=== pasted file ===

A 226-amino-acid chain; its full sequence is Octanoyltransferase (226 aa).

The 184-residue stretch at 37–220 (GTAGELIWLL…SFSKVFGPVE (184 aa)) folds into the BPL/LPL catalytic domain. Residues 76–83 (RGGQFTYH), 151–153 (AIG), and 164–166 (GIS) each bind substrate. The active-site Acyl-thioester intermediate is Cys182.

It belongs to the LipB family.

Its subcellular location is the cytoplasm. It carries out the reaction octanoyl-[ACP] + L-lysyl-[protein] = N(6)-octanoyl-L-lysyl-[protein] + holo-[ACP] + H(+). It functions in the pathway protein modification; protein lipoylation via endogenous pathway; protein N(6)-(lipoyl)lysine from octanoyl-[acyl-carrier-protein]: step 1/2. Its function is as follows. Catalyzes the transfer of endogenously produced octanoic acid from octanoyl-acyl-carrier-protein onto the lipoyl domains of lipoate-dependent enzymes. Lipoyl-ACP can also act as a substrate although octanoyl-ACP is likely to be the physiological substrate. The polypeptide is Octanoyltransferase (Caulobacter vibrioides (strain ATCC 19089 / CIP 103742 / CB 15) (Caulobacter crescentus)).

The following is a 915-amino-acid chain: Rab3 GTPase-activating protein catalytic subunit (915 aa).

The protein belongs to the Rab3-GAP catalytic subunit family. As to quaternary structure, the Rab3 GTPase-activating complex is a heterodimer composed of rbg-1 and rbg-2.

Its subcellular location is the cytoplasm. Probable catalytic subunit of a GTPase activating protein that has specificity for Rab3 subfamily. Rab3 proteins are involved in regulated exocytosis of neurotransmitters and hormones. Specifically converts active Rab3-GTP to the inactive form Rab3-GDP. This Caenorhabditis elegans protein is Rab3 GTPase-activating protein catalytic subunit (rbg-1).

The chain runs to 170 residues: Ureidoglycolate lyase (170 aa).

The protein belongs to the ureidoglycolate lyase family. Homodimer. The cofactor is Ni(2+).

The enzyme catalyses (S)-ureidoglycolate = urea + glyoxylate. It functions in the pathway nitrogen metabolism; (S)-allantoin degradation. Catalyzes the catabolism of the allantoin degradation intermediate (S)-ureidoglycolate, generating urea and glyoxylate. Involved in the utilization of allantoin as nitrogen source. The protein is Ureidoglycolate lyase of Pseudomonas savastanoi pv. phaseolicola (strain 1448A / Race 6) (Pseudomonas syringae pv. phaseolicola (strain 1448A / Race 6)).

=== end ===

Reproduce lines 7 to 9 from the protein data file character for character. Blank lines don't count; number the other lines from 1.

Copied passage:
Its subcellular location is the cytoplasm. Probable catalytic subunit of a GTPase activating protein that has specificity for Rab3 subfamily. Rab3 proteins are involved in regulated exocytosis of neurotransmitters and hormones. Specifically converts active Rab3-GTP to the inactive form Rab3-GDP. This Caenorhabditis elegans protein is Rab3 GTPase-activating protein catalytic subunit (rbg-1).

The chain runs to 170 residues: Ureidoglycolate lyase (170 aa).

The protein belongs to the ureidoglycolate lyase family. Homodimer. The cofactor is Ni(2+).